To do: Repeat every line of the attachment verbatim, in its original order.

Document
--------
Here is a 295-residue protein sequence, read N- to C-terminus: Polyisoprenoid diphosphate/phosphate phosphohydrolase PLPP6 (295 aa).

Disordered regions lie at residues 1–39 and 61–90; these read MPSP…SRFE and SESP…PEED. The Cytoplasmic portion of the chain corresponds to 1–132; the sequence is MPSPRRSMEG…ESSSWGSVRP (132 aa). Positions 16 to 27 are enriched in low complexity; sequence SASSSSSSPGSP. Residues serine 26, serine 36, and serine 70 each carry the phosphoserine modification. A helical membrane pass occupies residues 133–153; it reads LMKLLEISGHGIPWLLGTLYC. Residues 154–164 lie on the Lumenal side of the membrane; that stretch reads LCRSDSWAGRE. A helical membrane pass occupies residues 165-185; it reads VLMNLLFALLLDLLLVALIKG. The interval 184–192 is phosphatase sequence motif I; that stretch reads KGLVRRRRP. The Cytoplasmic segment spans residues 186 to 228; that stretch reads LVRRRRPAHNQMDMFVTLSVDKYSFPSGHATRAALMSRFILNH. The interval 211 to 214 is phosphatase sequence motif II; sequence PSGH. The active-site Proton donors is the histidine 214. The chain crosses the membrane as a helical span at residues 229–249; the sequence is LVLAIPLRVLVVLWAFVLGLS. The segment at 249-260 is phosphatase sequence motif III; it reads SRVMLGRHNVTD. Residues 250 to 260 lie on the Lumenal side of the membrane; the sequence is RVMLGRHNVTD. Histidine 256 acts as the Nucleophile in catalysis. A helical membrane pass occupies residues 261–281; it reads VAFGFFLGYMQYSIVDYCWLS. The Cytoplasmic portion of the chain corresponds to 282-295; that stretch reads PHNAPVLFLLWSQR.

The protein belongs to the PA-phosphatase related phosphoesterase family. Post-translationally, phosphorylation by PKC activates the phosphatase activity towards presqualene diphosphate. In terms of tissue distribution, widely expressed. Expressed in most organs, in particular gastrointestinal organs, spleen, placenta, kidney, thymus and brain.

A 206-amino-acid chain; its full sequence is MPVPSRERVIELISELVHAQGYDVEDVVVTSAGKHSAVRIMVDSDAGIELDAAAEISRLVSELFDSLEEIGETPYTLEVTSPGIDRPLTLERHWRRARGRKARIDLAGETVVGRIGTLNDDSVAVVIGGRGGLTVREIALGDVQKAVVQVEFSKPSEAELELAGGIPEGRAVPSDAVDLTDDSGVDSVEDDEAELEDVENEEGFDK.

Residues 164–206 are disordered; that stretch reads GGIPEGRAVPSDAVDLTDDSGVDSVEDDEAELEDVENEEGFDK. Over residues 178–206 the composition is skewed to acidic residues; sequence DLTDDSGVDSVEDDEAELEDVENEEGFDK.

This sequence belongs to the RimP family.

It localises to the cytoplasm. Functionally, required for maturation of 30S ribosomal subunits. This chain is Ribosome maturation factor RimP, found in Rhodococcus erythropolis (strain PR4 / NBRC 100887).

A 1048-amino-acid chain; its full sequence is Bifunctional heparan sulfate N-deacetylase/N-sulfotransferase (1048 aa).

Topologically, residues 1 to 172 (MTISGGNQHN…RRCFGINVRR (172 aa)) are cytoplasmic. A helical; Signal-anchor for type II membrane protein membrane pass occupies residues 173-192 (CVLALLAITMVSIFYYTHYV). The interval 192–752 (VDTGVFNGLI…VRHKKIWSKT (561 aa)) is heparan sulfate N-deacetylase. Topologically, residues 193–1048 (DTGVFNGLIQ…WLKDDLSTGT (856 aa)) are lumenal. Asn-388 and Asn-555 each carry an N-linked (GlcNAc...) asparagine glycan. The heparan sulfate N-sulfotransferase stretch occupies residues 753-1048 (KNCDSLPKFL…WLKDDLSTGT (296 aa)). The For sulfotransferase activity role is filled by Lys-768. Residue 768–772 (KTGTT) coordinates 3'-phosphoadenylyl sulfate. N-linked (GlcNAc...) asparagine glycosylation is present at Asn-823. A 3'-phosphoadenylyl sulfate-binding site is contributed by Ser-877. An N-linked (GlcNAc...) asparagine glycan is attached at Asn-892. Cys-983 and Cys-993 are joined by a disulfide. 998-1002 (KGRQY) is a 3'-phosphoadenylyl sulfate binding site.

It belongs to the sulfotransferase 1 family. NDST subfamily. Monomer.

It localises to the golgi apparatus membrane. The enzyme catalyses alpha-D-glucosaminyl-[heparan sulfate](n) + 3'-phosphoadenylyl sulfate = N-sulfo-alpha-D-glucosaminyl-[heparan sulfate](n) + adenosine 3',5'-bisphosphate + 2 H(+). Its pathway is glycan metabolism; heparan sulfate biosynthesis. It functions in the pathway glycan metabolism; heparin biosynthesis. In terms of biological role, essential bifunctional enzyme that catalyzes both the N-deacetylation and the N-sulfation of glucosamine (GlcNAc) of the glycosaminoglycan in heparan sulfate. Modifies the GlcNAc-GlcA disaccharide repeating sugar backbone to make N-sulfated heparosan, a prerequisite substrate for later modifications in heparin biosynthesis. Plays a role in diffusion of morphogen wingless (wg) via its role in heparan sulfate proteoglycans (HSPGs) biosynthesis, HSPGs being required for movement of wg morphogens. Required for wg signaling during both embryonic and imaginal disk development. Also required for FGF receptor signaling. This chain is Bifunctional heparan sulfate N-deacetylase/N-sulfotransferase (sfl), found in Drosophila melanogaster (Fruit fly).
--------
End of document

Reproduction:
Here is a 295-residue protein sequence, read N- to C-terminus: Polyisoprenoid diphosphate/phosphate phosphohydrolase PLPP6 (295 aa).

Disordered regions lie at residues 1–39 and 61–90; these read MPSP…SRFE and SESP…PEED. The Cytoplasmic portion of the chain corresponds to 1–132; the sequence is MPSPRRSMEG…ESSSWGSVRP (132 aa). Positions 16 to 27 are enriched in low complexity; sequence SASSSSSSPGSP. Residues serine 26, serine 36, and serine 70 each carry the phosphoserine modification. A helical membrane pass occupies residues 133–153; it reads LMKLLEISGHGIPWLLGTLYC. Residues 154–164 lie on the Lumenal side of the membrane; that stretch reads LCRSDSWAGRE. A helical membrane pass occupies residues 165-185; it reads VLMNLLFALLLDLLLVALIKG. The interval 184–192 is phosphatase sequence motif I; that stretch reads KGLVRRRRP. The Cytoplasmic segment spans residues 186 to 228; that stretch reads LVRRRRPAHNQMDMFVTLSVDKYSFPSGHATRAALMSRFILNH. The interval 211 to 214 is phosphatase sequence motif II; sequence PSGH. The active-site Proton donors is the histidine 214. The chain crosses the membrane as a helical span at residues 229–249; the sequence is LVLAIPLRVLVVLWAFVLGLS. The segment at 249-260 is phosphatase sequence motif III; it reads SRVMLGRHNVTD. Residues 250 to 260 lie on the Lumenal side of the membrane; the sequence is RVMLGRHNVTD. Histidine 256 acts as the Nucleophile in catalysis. A helical membrane pass occupies residues 261–281; it reads VAFGFFLGYMQYSIVDYCWLS. The Cytoplasmic portion of the chain corresponds to 282-295; that stretch reads PHNAPVLFLLWSQR.

The protein belongs to the PA-phosphatase related phosphoesterase family. Post-translationally, phosphorylation by PKC activates the phosphatase activity towards presqualene diphosphate. In terms of tissue distribution, widely expressed. Expressed in most organs, in particular gastrointestinal organs, spleen, placenta, kidney, thymus and brain.

A 206-amino-acid chain; its full sequence is MPVPSRERVIELISELVHAQGYDVEDVVVTSAGKHSAVRIMVDSDAGIELDAAAEISRLVSELFDSLEEIGETPYTLEVTSPGIDRPLTLERHWRRARGRKARIDLAGETVVGRIGTLNDDSVAVVIGGRGGLTVREIALGDVQKAVVQVEFSKPSEAELELAGGIPEGRAVPSDAVDLTDDSGVDSVEDDEAELEDVENEEGFDK.

Residues 164–206 are disordered; that stretch reads GGIPEGRAVPSDAVDLTDDSGVDSVEDDEAELEDVENEEGFDK. Over residues 178–206 the composition is skewed to acidic residues; sequence DLTDDSGVDSVEDDEAELEDVENEEGFDK.

This sequence belongs to the RimP family.

It localises to the cytoplasm. Functionally, required for maturation of 30S ribosomal subunits. This chain is Ribosome maturation factor RimP, found in Rhodococcus erythropolis (strain PR4 / NBRC 100887).

A 1048-amino-acid chain; its full sequence is Bifunctional heparan sulfate N-deacetylase/N-sulfotransferase (1048 aa).

Topologically, residues 1 to 172 (MTISGGNQHN…RRCFGINVRR (172 aa)) are cytoplasmic. A helical; Signal-anchor for type II membrane protein membrane pass occupies residues 173-192 (CVLALLAITMVSIFYYTHYV). The interval 192–752 (VDTGVFNGLI…VRHKKIWSKT (561 aa)) is heparan sulfate N-deacetylase. Topologically, residues 193–1048 (DTGVFNGLIQ…WLKDDLSTGT (856 aa)) are lumenal. Asn-388 and Asn-555 each carry an N-linked (GlcNAc...) asparagine glycan. The heparan sulfate N-sulfotransferase stretch occupies residues 753-1048 (KNCDSLPKFL…WLKDDLSTGT (296 aa)). The For sulfotransferase activity role is filled by Lys-768. Residue 768–772 (KTGTT) coordinates 3'-phosphoadenylyl sulfate. N-linked (GlcNAc...) asparagine glycosylation is present at Asn-823. A 3'-phosphoadenylyl sulfate-binding site is contributed by Ser-877. An N-linked (GlcNAc...) asparagine glycan is attached at Asn-892. Cys-983 and Cys-993 are joined by a disulfide. 998-1002 (KGRQY) is a 3'-phosphoadenylyl sulfate binding site.

It belongs to the sulfotransferase 1 family. NDST subfamily. Monomer.

It localises to the golgi apparatus membrane. The enzyme catalyses alpha-D-glucosaminyl-[heparan sulfate](n) + 3'-phosphoadenylyl sulfate = N-sulfo-alpha-D-glucosaminyl-[heparan sulfate](n) + adenosine 3',5'-bisphosphate + 2 H(+). Its pathway is glycan metabolism; heparan sulfate biosynthesis. It functions in the pathway glycan metabolism; heparin biosynthesis. In terms of biological role, essential bifunctional enzyme that catalyzes both the N-deacetylation and the N-sulfation of glucosamine (GlcNAc) of the glycosaminoglycan in heparan sulfate. Modifies the GlcNAc-GlcA disaccharide repeating sugar backbone to make N-sulfated heparosan, a prerequisite substrate for later modifications in heparin biosynthesis. Plays a role in diffusion of morphogen wingless (wg) via its role in heparan sulfate proteoglycans (HSPGs) biosynthesis, HSPGs being required for movement of wg morphogens. Required for wg signaling during both embryonic and imaginal disk development. Also required for FGF receptor signaling. This chain is Bifunctional heparan sulfate N-deacetylase/N-sulfotransferase (sfl), found in Drosophila melanogaster (Fruit fly).